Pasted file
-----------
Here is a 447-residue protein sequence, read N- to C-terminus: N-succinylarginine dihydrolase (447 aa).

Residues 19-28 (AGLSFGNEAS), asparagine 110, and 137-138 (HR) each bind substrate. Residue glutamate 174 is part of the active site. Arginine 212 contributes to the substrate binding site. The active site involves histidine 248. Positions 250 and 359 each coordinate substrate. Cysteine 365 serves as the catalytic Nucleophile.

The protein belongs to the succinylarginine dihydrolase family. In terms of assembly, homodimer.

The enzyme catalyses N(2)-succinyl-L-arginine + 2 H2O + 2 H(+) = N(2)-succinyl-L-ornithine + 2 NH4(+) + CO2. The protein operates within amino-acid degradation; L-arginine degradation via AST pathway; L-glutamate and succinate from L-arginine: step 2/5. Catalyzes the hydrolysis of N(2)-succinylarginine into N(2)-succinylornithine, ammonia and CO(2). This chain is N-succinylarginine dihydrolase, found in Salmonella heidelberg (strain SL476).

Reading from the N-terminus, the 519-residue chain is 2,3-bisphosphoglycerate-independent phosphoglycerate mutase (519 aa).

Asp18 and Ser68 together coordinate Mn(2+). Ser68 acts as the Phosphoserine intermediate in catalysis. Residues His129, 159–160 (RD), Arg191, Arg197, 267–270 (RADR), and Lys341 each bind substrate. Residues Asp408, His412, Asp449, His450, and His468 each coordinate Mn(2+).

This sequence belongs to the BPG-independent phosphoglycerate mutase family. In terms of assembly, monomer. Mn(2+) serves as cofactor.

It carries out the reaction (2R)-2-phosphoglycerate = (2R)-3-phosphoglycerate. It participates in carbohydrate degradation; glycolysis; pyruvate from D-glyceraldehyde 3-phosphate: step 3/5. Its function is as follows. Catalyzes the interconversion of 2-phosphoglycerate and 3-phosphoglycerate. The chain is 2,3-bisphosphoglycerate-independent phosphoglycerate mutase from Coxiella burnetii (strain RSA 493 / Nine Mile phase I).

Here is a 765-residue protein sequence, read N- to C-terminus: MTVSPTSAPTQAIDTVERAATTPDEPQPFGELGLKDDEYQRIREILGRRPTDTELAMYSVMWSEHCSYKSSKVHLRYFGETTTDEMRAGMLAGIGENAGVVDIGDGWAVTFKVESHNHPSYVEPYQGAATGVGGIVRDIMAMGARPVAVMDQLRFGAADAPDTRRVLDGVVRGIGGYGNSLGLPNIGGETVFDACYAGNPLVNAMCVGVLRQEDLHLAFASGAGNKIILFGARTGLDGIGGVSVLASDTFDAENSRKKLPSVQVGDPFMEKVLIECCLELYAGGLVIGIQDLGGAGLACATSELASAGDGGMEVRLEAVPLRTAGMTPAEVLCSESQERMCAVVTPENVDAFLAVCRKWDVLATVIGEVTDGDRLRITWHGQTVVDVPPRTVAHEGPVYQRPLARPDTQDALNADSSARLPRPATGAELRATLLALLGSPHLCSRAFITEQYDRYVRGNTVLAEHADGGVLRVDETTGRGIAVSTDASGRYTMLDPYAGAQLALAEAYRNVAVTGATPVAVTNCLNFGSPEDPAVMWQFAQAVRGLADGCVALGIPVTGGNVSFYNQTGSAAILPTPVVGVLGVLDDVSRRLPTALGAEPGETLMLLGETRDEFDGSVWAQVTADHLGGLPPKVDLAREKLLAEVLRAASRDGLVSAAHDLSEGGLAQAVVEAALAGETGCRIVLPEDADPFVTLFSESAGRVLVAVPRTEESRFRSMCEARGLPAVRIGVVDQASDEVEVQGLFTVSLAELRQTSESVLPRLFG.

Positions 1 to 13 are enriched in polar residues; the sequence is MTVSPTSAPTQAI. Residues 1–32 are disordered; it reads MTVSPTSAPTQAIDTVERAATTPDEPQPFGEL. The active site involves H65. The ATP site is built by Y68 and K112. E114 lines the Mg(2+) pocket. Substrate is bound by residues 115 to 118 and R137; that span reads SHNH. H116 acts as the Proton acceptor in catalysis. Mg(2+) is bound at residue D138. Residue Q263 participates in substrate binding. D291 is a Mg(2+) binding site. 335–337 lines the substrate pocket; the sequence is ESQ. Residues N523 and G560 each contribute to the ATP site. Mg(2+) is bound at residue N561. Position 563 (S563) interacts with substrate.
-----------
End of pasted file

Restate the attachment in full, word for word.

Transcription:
Here is a 447-residue protein sequence, read N- to C-terminus: N-succinylarginine dihydrolase (447 aa).

Residues 19-28 (AGLSFGNEAS), asparagine 110, and 137-138 (HR) each bind substrate. Residue glutamate 174 is part of the active site. Arginine 212 contributes to the substrate binding site. The active site involves histidine 248. Positions 250 and 359 each coordinate substrate. Cysteine 365 serves as the catalytic Nucleophile.

The protein belongs to the succinylarginine dihydrolase family. In terms of assembly, homodimer.

The enzyme catalyses N(2)-succinyl-L-arginine + 2 H2O + 2 H(+) = N(2)-succinyl-L-ornithine + 2 NH4(+) + CO2. The protein operates within amino-acid degradation; L-arginine degradation via AST pathway; L-glutamate and succinate from L-arginine: step 2/5. Catalyzes the hydrolysis of N(2)-succinylarginine into N(2)-succinylornithine, ammonia and CO(2). This chain is N-succinylarginine dihydrolase, found in Salmonella heidelberg (strain SL476).

Reading from the N-terminus, the 519-residue chain is 2,3-bisphosphoglycerate-independent phosphoglycerate mutase (519 aa).

Asp18 and Ser68 together coordinate Mn(2+). Ser68 acts as the Phosphoserine intermediate in catalysis. Residues His129, 159–160 (RD), Arg191, Arg197, 267–270 (RADR), and Lys341 each bind substrate. Residues Asp408, His412, Asp449, His450, and His468 each coordinate Mn(2+).

This sequence belongs to the BPG-independent phosphoglycerate mutase family. In terms of assembly, monomer. Mn(2+) serves as cofactor.

It carries out the reaction (2R)-2-phosphoglycerate = (2R)-3-phosphoglycerate. It participates in carbohydrate degradation; glycolysis; pyruvate from D-glyceraldehyde 3-phosphate: step 3/5. Its function is as follows. Catalyzes the interconversion of 2-phosphoglycerate and 3-phosphoglycerate. The chain is 2,3-bisphosphoglycerate-independent phosphoglycerate mutase from Coxiella burnetii (strain RSA 493 / Nine Mile phase I).

Here is a 765-residue protein sequence, read N- to C-terminus: MTVSPTSAPTQAIDTVERAATTPDEPQPFGELGLKDDEYQRIREILGRRPTDTELAMYSVMWSEHCSYKSSKVHLRYFGETTTDEMRAGMLAGIGENAGVVDIGDGWAVTFKVESHNHPSYVEPYQGAATGVGGIVRDIMAMGARPVAVMDQLRFGAADAPDTRRVLDGVVRGIGGYGNSLGLPNIGGETVFDACYAGNPLVNAMCVGVLRQEDLHLAFASGAGNKIILFGARTGLDGIGGVSVLASDTFDAENSRKKLPSVQVGDPFMEKVLIECCLELYAGGLVIGIQDLGGAGLACATSELASAGDGGMEVRLEAVPLRTAGMTPAEVLCSESQERMCAVVTPENVDAFLAVCRKWDVLATVIGEVTDGDRLRITWHGQTVVDVPPRTVAHEGPVYQRPLARPDTQDALNADSSARLPRPATGAELRATLLALLGSPHLCSRAFITEQYDRYVRGNTVLAEHADGGVLRVDETTGRGIAVSTDASGRYTMLDPYAGAQLALAEAYRNVAVTGATPVAVTNCLNFGSPEDPAVMWQFAQAVRGLADGCVALGIPVTGGNVSFYNQTGSAAILPTPVVGVLGVLDDVSRRLPTALGAEPGETLMLLGETRDEFDGSVWAQVTADHLGGLPPKVDLAREKLLAEVLRAASRDGLVSAAHDLSEGGLAQAVVEAALAGETGCRIVLPEDADPFVTLFSESAGRVLVAVPRTEESRFRSMCEARGLPAVRIGVVDQASDEVEVQGLFTVSLAELRQTSESVLPRLFG.

Positions 1 to 13 are enriched in polar residues; the sequence is MTVSPTSAPTQAI. Residues 1–32 are disordered; it reads MTVSPTSAPTQAIDTVERAATTPDEPQPFGEL. The active site involves H65. The ATP site is built by Y68 and K112. E114 lines the Mg(2+) pocket. Substrate is bound by residues 115 to 118 and R137; that span reads SHNH. H116 acts as the Proton acceptor in catalysis. Mg(2+) is bound at residue D138. Residue Q263 participates in substrate binding. D291 is a Mg(2+) binding site. 335–337 lines the substrate pocket; the sequence is ESQ. Residues N523 and G560 each contribute to the ATP site. Mg(2+) is bound at residue N561. Position 563 (S563) interacts with substrate.